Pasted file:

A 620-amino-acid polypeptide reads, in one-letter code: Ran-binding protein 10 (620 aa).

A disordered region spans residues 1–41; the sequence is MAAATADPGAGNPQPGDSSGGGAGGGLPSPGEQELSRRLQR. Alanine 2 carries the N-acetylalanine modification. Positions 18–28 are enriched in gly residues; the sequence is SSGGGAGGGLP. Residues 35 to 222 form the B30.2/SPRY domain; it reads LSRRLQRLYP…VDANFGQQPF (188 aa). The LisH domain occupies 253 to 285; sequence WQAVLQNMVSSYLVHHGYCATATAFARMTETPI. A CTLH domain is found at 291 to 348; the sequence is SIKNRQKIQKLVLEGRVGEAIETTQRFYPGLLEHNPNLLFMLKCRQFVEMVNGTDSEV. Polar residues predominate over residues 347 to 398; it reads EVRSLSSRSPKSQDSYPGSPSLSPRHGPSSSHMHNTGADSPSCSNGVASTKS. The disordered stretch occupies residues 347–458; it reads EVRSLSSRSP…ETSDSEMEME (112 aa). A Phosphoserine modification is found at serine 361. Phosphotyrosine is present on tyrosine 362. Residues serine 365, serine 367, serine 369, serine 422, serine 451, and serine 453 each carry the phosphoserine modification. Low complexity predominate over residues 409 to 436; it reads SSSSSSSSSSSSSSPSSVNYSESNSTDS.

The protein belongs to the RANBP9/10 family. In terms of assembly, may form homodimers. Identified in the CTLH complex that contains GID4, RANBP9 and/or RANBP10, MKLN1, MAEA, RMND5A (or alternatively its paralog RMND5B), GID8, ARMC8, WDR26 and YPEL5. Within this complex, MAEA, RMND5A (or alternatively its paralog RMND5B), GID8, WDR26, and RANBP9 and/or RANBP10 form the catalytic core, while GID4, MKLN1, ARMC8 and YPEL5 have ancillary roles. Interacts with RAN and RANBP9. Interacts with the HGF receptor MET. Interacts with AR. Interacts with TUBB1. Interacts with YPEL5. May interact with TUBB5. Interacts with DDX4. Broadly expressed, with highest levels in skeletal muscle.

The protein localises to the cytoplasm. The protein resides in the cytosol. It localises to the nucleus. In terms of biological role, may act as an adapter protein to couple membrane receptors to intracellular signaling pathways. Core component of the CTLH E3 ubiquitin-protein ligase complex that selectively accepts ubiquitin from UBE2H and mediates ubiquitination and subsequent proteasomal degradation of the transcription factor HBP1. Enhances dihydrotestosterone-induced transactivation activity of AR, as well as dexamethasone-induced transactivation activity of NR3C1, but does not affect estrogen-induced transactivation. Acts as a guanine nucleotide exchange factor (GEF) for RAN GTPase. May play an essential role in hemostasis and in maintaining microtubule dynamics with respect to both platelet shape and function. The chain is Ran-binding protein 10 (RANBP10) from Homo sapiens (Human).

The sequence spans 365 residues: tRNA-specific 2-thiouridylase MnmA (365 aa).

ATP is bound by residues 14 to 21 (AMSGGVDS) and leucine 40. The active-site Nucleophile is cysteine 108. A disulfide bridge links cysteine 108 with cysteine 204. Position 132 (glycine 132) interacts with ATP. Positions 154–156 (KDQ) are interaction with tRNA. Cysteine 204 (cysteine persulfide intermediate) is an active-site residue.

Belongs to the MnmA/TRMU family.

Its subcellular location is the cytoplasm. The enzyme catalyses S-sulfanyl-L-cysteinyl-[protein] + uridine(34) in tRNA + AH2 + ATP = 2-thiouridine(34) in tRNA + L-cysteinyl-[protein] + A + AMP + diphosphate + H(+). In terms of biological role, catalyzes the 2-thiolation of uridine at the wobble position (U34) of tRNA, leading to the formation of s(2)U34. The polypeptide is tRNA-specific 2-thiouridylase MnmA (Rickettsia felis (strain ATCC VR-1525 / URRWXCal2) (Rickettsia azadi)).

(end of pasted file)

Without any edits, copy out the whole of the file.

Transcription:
A 620-amino-acid polypeptide reads, in one-letter code: Ran-binding protein 10 (620 aa).

A disordered region spans residues 1–41; the sequence is MAAATADPGAGNPQPGDSSGGGAGGGLPSPGEQELSRRLQR. Alanine 2 carries the N-acetylalanine modification. Positions 18–28 are enriched in gly residues; the sequence is SSGGGAGGGLP. Residues 35 to 222 form the B30.2/SPRY domain; it reads LSRRLQRLYP…VDANFGQQPF (188 aa). The LisH domain occupies 253 to 285; sequence WQAVLQNMVSSYLVHHGYCATATAFARMTETPI. A CTLH domain is found at 291 to 348; the sequence is SIKNRQKIQKLVLEGRVGEAIETTQRFYPGLLEHNPNLLFMLKCRQFVEMVNGTDSEV. Polar residues predominate over residues 347 to 398; it reads EVRSLSSRSPKSQDSYPGSPSLSPRHGPSSSHMHNTGADSPSCSNGVASTKS. The disordered stretch occupies residues 347–458; it reads EVRSLSSRSP…ETSDSEMEME (112 aa). A Phosphoserine modification is found at serine 361. Phosphotyrosine is present on tyrosine 362. Residues serine 365, serine 367, serine 369, serine 422, serine 451, and serine 453 each carry the phosphoserine modification. Low complexity predominate over residues 409 to 436; it reads SSSSSSSSSSSSSSPSSVNYSESNSTDS.

The protein belongs to the RANBP9/10 family. In terms of assembly, may form homodimers. Identified in the CTLH complex that contains GID4, RANBP9 and/or RANBP10, MKLN1, MAEA, RMND5A (or alternatively its paralog RMND5B), GID8, ARMC8, WDR26 and YPEL5. Within this complex, MAEA, RMND5A (or alternatively its paralog RMND5B), GID8, WDR26, and RANBP9 and/or RANBP10 form the catalytic core, while GID4, MKLN1, ARMC8 and YPEL5 have ancillary roles. Interacts with RAN and RANBP9. Interacts with the HGF receptor MET. Interacts with AR. Interacts with TUBB1. Interacts with YPEL5. May interact with TUBB5. Interacts with DDX4. Broadly expressed, with highest levels in skeletal muscle.

The protein localises to the cytoplasm. The protein resides in the cytosol. It localises to the nucleus. In terms of biological role, may act as an adapter protein to couple membrane receptors to intracellular signaling pathways. Core component of the CTLH E3 ubiquitin-protein ligase complex that selectively accepts ubiquitin from UBE2H and mediates ubiquitination and subsequent proteasomal degradation of the transcription factor HBP1. Enhances dihydrotestosterone-induced transactivation activity of AR, as well as dexamethasone-induced transactivation activity of NR3C1, but does not affect estrogen-induced transactivation. Acts as a guanine nucleotide exchange factor (GEF) for RAN GTPase. May play an essential role in hemostasis and in maintaining microtubule dynamics with respect to both platelet shape and function. The chain is Ran-binding protein 10 (RANBP10) from Homo sapiens (Human).

The sequence spans 365 residues: tRNA-specific 2-thiouridylase MnmA (365 aa).

ATP is bound by residues 14 to 21 (AMSGGVDS) and leucine 40. The active-site Nucleophile is cysteine 108. A disulfide bridge links cysteine 108 with cysteine 204. Position 132 (glycine 132) interacts with ATP. Positions 154–156 (KDQ) are interaction with tRNA. Cysteine 204 (cysteine persulfide intermediate) is an active-site residue.

Belongs to the MnmA/TRMU family.

Its subcellular location is the cytoplasm. The enzyme catalyses S-sulfanyl-L-cysteinyl-[protein] + uridine(34) in tRNA + AH2 + ATP = 2-thiouridine(34) in tRNA + L-cysteinyl-[protein] + A + AMP + diphosphate + H(+). In terms of biological role, catalyzes the 2-thiolation of uridine at the wobble position (U34) of tRNA, leading to the formation of s(2)U34. The polypeptide is tRNA-specific 2-thiouridylase MnmA (Rickettsia felis (strain ATCC VR-1525 / URRWXCal2) (Rickettsia azadi)).